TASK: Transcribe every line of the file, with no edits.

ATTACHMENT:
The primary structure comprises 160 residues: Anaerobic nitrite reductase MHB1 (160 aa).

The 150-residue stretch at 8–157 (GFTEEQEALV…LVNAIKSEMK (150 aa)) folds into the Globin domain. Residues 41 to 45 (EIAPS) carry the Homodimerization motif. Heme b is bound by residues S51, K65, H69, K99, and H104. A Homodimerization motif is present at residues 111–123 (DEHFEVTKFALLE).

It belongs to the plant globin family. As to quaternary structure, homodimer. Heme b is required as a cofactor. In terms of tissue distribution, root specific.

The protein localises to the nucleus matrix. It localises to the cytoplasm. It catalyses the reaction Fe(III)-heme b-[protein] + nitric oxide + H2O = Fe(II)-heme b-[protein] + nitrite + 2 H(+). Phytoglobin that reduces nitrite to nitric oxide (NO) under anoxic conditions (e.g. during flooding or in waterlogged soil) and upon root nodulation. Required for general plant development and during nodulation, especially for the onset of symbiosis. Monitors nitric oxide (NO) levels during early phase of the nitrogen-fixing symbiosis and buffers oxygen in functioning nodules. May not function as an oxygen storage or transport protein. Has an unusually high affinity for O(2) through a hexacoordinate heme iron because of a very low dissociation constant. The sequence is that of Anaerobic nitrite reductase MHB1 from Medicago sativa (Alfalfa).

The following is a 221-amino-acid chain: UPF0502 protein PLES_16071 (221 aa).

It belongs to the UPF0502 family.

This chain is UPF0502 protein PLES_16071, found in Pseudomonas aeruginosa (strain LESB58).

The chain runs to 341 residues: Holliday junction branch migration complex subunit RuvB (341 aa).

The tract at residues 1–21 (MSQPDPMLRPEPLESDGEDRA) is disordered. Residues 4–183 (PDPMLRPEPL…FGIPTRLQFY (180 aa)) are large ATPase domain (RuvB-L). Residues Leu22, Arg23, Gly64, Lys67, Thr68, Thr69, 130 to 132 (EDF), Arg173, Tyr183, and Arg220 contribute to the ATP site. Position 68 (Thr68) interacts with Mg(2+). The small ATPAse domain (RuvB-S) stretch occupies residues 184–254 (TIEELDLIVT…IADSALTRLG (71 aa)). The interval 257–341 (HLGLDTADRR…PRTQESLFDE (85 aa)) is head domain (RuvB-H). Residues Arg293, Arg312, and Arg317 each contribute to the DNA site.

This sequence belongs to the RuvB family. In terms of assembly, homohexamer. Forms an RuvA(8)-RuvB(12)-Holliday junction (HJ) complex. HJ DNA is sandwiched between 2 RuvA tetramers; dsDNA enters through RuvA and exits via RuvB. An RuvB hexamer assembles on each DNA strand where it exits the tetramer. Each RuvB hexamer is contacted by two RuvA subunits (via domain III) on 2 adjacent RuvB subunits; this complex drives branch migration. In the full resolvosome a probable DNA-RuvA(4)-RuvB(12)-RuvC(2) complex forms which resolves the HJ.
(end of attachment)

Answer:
The primary structure comprises 160 residues: Anaerobic nitrite reductase MHB1 (160 aa).

The 150-residue stretch at 8–157 (GFTEEQEALV…LVNAIKSEMK (150 aa)) folds into the Globin domain. Residues 41 to 45 (EIAPS) carry the Homodimerization motif. Heme b is bound by residues S51, K65, H69, K99, and H104. A Homodimerization motif is present at residues 111–123 (DEHFEVTKFALLE).

It belongs to the plant globin family. As to quaternary structure, homodimer. Heme b is required as a cofactor. In terms of tissue distribution, root specific.

The protein localises to the nucleus matrix. It localises to the cytoplasm. It catalyses the reaction Fe(III)-heme b-[protein] + nitric oxide + H2O = Fe(II)-heme b-[protein] + nitrite + 2 H(+). Phytoglobin that reduces nitrite to nitric oxide (NO) under anoxic conditions (e.g. during flooding or in waterlogged soil) and upon root nodulation. Required for general plant development and during nodulation, especially for the onset of symbiosis. Monitors nitric oxide (NO) levels during early phase of the nitrogen-fixing symbiosis and buffers oxygen in functioning nodules. May not function as an oxygen storage or transport protein. Has an unusually high affinity for O(2) through a hexacoordinate heme iron because of a very low dissociation constant. The sequence is that of Anaerobic nitrite reductase MHB1 from Medicago sativa (Alfalfa).

The following is a 221-amino-acid chain: UPF0502 protein PLES_16071 (221 aa).

It belongs to the UPF0502 family.

This chain is UPF0502 protein PLES_16071, found in Pseudomonas aeruginosa (strain LESB58).

The chain runs to 341 residues: Holliday junction branch migration complex subunit RuvB (341 aa).

The tract at residues 1–21 (MSQPDPMLRPEPLESDGEDRA) is disordered. Residues 4–183 (PDPMLRPEPL…FGIPTRLQFY (180 aa)) are large ATPase domain (RuvB-L). Residues Leu22, Arg23, Gly64, Lys67, Thr68, Thr69, 130 to 132 (EDF), Arg173, Tyr183, and Arg220 contribute to the ATP site. Position 68 (Thr68) interacts with Mg(2+). The small ATPAse domain (RuvB-S) stretch occupies residues 184–254 (TIEELDLIVT…IADSALTRLG (71 aa)). The interval 257–341 (HLGLDTADRR…PRTQESLFDE (85 aa)) is head domain (RuvB-H). Residues Arg293, Arg312, and Arg317 each contribute to the DNA site.

This sequence belongs to the RuvB family. In terms of assembly, homohexamer. Forms an RuvA(8)-RuvB(12)-Holliday junction (HJ) complex. HJ DNA is sandwiched between 2 RuvA tetramers; dsDNA enters through RuvA and exits via RuvB. An RuvB hexamer assembles on each DNA strand where it exits the tetramer. Each RuvB hexamer is contacted by two RuvA subunits (via domain III) on 2 adjacent RuvB subunits; this complex drives branch migration. In the full resolvosome a probable DNA-RuvA(4)-RuvB(12)-RuvC(2) complex forms which resolves the HJ.